R.K. and A.G. share senior and corresponding authorship.
Central oscillators in a patient with neuropathic tremor: Evidence from intraoperative local field potential recordings†
Article first published online: 13 OCT 2010
Copyright © 2010 Movement Disorder Society
Volume 26, Issue 2, pages 323–327, 1 February 2011
How to Cite
Weiss, D., Govindan, R. B., Rilk, A., Wächter, T., Breit, S., Zizlsperger, L., Haarmeier, T., Plewnia, C., Krüger, R. and Gharabaghi, A. (2011), Central oscillators in a patient with neuropathic tremor: Evidence from intraoperative local field potential recordings. Mov. Disord., 26: 323–327. doi: 10.1002/mds.23374
Relevant conflicts of interest/financial disclosures: Nothing to report. Full financial disclosures and author roles can be found in the online version of this article.
T. Wächter has received speaker's honoraria and travel grants from Medtronic and Schwarz Pharma. No further conflicts of interest were reported.
- Issue published online: 14 MAR 2011
- Article first published online: 13 OCT 2010
- Manuscript Accepted: 6 JUL 2010
- Manuscript Revised: 9 JUN 2010
- Manuscript Received: 23 APR 2010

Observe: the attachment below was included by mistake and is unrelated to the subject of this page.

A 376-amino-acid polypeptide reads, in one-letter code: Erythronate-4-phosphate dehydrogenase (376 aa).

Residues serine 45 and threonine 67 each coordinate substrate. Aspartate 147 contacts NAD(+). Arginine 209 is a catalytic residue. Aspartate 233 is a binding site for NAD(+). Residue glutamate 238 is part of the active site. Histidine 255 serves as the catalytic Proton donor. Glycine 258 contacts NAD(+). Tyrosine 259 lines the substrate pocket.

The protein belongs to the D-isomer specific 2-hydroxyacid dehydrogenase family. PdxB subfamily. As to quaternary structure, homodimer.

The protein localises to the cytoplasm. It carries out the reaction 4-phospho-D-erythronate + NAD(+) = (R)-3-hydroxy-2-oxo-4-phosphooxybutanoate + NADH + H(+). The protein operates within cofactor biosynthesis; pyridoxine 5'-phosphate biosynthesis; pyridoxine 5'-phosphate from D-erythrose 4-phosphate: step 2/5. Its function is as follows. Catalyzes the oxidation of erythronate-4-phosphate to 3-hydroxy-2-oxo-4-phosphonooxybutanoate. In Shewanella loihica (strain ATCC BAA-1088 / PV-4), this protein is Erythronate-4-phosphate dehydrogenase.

- deep brain stimulation;
- local field potentials
Present pathophysiological concepts of neuropathic tremor assume mistimed and defective afferent input resulting in deregulation of cerebello-thalamo-cortical motor networks. Here, we provide direct evidence of central tremor processing in a 76-year-old female who underwent bilateral deep brain stimulation of the ventral intermedial nucleus of the thalamus (Vim-DBS) because of neuropathic tremor associated with IgM paraproteinemia. Electrophysiological recordings of EEG and EMG were performed in three perioperative sessions: (1) preoperatively, (2) intraoperatively, and (3) 4 days after surgery in both rest and postural tremor conditions. Tremor-related synchronization (coherence) between motor cortex (M1) and muscles (M. extensor digitorum, M. flexor digitorum) was assessed, and additional intraoperative local field potential (LFP) recordings from Vim allowed comprehensive coherence mapping in thalamo-cortico-muscular networks. Directionality of information flow was determined by directed transfer function (DTF) and phase analyses. Stimulation effects on tremor and corticomuscular coherence were assessed and the patient was followed for 12 months on clinical outcome measures (Tremor Rating Scale, CADET-Score). Vim-DBS reduced tremor (59%) and improved motor functionality in daily activities (31%, CADET-A) after 12 months. Intraoperative recordings demonstrated significant coherence in the tremor frequency (4 Hz) between M1 and contralateral muscle, Vim and ipsilateral M1, Vim and contralateral muscle, but not between Vim and contralateral M1. Information flow was directed from M1 to Vim and bidirectional between M1 and muscle and between Vim and muscle, respectively. Corticomuscular coherence at tremor frequency was completely suppressed by Vim-DBS. Our case study demonstrates central oscillators underlying neuropathic tremor and implies a strong pathophysiological rationale for Vim-DBS. © 2010 Movement Disorder Society